Abstract: Although users of high-performance computing are most interested in raw performance, both energy and power consumption have become critical concerns. As a result, improving energy efficiency of nodes on HPC machines has become important, and the prevalence of power-scalable clusters, where the frequency and voltage can be dynamically modified, has increased. On power-scalable clusters, one opportunity for saving energy with little or no loss of performance exists when the computational load is not perfectly balanced. This situation occurs frequently, as keeping the load balanced between nodes is one of the long-standing fundamental problems in parallel and distributed computing. Indeed, despite the large body of research aimed at balancing load both statically and dynamically, this problem is quite difficult to solve. This paper presents a system called Jitter that reduces the frequency and voltage on nodes that are assigned less computation and, therefore, have idle or slack time. This saves energy on these nodes, and the goal of Jitter is to attempt to ensure that they arrive ''just in time'' so that they avoid increasing overall execution time. Specifically, we dynamically determine which nodes have enough slack time such that they can execute at a reduced frequency with little performance cost-which will greatly reduce the consumed energy on that node. In particular, Jitter saves 12.8% energy with 0.4% time increase-which is essentially the same as a hand-tuned solution-on the Aztec benchmark.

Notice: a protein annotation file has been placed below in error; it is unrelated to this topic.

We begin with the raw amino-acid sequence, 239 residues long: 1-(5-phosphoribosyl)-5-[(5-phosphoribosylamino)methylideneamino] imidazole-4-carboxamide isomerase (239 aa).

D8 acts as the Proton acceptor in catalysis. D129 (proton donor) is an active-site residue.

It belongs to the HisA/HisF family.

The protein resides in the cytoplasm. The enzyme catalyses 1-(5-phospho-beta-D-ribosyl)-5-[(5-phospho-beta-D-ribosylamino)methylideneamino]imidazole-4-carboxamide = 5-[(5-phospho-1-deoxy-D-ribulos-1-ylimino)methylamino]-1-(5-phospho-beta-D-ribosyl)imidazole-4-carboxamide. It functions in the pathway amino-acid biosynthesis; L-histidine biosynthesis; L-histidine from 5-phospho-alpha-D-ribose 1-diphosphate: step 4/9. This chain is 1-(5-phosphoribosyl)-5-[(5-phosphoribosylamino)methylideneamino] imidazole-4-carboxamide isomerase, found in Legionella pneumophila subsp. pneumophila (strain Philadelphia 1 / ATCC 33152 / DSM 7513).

184 citations

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24 Oct 2005TL;DR: Two types of scheduling algorithms are discussed and customized to adapt the characteristics of parameter-sweep, as well as their effectiveness has been compared under multifarious scenarios.

Abstract: Parameter-sweep has been widely adopted in large numbers of scientific applications. Parameter-sweep features need to be incorporated into grid workflows so as to increase the scale and scope of such applications. New scheduling mechanisms and algorithms are required to provide optimized policy for resource allocation and task arrangement in such a case. This paper addresses scheduling sequential parameter-sweep tasks in a fine-grained manner. The optimization is produced by pipelining the subtasks and dispatching each of them onto well-selected resources. Two types of scheduling algorithms are discussed and customized to adapt the characteristics of parameter-sweep, as well as their effectiveness has been compared under multifarious scenarios.